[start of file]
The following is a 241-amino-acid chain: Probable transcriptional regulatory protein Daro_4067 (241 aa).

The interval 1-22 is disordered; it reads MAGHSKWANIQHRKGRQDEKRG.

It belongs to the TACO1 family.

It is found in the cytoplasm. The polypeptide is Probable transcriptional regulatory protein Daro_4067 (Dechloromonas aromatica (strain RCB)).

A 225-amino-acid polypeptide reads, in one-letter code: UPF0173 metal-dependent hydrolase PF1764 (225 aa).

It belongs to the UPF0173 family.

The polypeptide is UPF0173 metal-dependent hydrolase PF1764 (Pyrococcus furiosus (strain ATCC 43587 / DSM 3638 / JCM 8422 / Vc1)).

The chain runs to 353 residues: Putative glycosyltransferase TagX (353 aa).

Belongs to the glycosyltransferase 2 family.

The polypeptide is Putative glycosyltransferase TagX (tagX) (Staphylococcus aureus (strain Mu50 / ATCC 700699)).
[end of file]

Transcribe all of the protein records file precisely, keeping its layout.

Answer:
The following is a 241-amino-acid chain: Probable transcriptional regulatory protein Daro_4067 (241 aa).

The interval 1-22 is disordered; it reads MAGHSKWANIQHRKGRQDEKRG.

It belongs to the TACO1 family.

It is found in the cytoplasm. The polypeptide is Probable transcriptional regulatory protein Daro_4067 (Dechloromonas aromatica (strain RCB)).

A 225-amino-acid polypeptide reads, in one-letter code: UPF0173 metal-dependent hydrolase PF1764 (225 aa).

It belongs to the UPF0173 family.

The polypeptide is UPF0173 metal-dependent hydrolase PF1764 (Pyrococcus furiosus (strain ATCC 43587 / DSM 3638 / JCM 8422 / Vc1)).

The chain runs to 353 residues: Putative glycosyltransferase TagX (353 aa).

Belongs to the glycosyltransferase 2 family.

The polypeptide is Putative glycosyltransferase TagX (tagX) (Staphylococcus aureus (strain Mu50 / ATCC 700699)).